Enjoli Daley is a police officer with the Evanston Police Department. I met her when I participated in the EPD's Citizen Police Academy a couple of years ago, and I served with her on the board of Curt's Cafe. She's smart, perceptive, and passionately committed to community.
Enjoli always tells it like is she sees it; sometimes she tackles difficult and serious issues, other times she's just serious ...ly funny. I'm a huge fan of her Facebook posts, so I asked her to write some occasional columns for Dear Evanston, and I'm so glad she agreed.
For her first column, I asked Enjoli to talk about Black Girl Magic. It's a phrase that's often invoked among Black women I know, and I wanted to find out what it means to her.
So here's Enjoli's take on Black Girl Magic.
"Alchemy: a seemingly magical process of transformation, creation, or combination."(Google)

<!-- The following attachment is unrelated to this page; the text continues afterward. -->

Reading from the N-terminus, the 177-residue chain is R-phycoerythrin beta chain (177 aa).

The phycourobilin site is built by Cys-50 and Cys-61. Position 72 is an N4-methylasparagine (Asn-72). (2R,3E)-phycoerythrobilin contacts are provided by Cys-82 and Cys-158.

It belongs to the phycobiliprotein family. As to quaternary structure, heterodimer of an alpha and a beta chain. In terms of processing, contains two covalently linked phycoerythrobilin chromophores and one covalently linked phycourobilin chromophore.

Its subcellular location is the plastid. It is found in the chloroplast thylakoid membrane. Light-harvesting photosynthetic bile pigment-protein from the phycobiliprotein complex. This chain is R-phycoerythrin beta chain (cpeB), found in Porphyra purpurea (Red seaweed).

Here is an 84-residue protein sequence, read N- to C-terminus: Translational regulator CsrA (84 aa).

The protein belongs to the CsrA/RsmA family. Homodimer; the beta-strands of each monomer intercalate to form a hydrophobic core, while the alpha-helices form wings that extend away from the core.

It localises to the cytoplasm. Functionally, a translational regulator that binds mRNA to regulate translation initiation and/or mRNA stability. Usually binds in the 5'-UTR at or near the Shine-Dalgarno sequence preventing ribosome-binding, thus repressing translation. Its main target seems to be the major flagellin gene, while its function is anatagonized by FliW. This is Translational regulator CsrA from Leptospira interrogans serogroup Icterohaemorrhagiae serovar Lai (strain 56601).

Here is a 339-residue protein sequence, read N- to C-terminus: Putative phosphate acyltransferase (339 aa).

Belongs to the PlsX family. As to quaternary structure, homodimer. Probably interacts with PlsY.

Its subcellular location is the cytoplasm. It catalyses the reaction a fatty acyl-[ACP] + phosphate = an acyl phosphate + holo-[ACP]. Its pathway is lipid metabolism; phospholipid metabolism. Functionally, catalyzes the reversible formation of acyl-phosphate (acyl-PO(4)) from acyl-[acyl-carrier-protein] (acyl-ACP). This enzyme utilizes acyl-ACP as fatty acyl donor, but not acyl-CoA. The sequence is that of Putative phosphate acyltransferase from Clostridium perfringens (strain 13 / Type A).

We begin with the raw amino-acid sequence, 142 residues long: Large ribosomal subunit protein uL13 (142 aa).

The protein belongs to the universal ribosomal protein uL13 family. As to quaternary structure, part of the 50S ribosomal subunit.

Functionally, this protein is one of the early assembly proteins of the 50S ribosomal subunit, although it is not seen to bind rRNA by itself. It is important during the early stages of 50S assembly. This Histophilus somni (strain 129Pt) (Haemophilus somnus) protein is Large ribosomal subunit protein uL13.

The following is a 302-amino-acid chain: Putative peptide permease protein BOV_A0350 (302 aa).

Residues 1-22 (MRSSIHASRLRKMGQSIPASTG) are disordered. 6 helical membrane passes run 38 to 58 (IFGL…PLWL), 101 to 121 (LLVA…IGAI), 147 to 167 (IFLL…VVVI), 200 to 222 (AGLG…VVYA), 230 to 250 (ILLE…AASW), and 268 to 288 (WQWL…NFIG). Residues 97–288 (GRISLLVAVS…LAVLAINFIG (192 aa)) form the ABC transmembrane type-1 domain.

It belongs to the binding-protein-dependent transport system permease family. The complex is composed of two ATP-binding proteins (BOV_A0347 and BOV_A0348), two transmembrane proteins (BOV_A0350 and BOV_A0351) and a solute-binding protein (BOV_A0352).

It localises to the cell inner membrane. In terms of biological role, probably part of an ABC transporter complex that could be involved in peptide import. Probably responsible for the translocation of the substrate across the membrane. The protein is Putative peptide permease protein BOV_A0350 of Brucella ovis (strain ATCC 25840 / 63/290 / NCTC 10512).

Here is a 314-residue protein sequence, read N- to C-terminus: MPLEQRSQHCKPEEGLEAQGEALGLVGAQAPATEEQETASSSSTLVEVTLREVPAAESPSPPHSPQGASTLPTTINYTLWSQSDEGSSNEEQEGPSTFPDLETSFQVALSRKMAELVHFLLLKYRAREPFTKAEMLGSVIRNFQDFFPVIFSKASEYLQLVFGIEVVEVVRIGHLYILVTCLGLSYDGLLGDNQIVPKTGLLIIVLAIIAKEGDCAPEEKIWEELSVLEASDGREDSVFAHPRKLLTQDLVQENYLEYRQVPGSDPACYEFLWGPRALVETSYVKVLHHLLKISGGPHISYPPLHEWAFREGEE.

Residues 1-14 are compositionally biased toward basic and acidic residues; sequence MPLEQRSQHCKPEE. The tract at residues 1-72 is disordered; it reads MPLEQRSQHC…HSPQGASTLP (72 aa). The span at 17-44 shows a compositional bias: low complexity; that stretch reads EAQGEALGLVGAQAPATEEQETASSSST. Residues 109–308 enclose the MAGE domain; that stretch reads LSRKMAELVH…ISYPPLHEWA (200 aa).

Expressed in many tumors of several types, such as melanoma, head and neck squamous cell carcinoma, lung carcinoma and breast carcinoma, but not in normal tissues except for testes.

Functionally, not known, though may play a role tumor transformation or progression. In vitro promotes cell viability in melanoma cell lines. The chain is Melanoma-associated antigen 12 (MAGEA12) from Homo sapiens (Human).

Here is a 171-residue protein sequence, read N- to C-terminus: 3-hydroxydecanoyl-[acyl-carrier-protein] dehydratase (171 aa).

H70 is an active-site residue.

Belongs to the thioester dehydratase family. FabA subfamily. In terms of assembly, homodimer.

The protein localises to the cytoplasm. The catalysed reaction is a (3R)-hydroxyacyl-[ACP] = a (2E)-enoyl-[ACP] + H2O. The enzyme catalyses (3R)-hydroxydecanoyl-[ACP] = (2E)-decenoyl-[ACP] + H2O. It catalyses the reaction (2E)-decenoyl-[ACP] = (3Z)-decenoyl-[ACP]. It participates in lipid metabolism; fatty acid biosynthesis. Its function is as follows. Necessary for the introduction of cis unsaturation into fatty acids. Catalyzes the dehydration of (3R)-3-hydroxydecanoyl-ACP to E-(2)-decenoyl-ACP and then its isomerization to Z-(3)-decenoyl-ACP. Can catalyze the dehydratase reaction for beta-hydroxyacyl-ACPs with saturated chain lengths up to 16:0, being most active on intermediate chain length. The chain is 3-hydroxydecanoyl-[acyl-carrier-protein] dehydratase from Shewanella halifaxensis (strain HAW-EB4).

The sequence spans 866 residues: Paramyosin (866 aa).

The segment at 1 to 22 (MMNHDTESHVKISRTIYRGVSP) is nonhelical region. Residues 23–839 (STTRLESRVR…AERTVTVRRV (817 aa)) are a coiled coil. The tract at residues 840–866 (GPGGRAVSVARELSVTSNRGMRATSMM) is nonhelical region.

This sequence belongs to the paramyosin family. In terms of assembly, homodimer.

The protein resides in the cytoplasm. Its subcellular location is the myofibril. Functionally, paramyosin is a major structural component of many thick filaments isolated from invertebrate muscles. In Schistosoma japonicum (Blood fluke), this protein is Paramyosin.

I wrote a post about Black Girl Magic recently to express what it means to me. Reflecting further on the phrase, I can’t help but recognize that although it has a positive and celebratory meaning to me, the phrase may leave others feeling confused and/or uncomfortable.
So I’m here to share why the idea of "Black Girl Magic” is a good thing for all, and not just my beautiful sisters. This is solely my opinion and does not represent the opinion of all Black women or anyone else.
To me, Black Girl Magic is the celebration of the accomplishments, strength, and resilience of Black women and girls. The world has not always been fair nor kind to Black people, especially women.
Being a woman is not easy. Being a Black woman can be especially difficult. No one seems to want to defend our honor. We are left defending ourselves and everyone else.
The point is, when Black women win, we all win! To me it seems that Black women and girls have this deep-rooted instinct to care about others. We work tirelessly to make the world better despite not always being treated well or welcomed. It’s almost maternal. Think about how moms tend to care for everyone but rarely get the appreciation they deserve. Yet they never give up.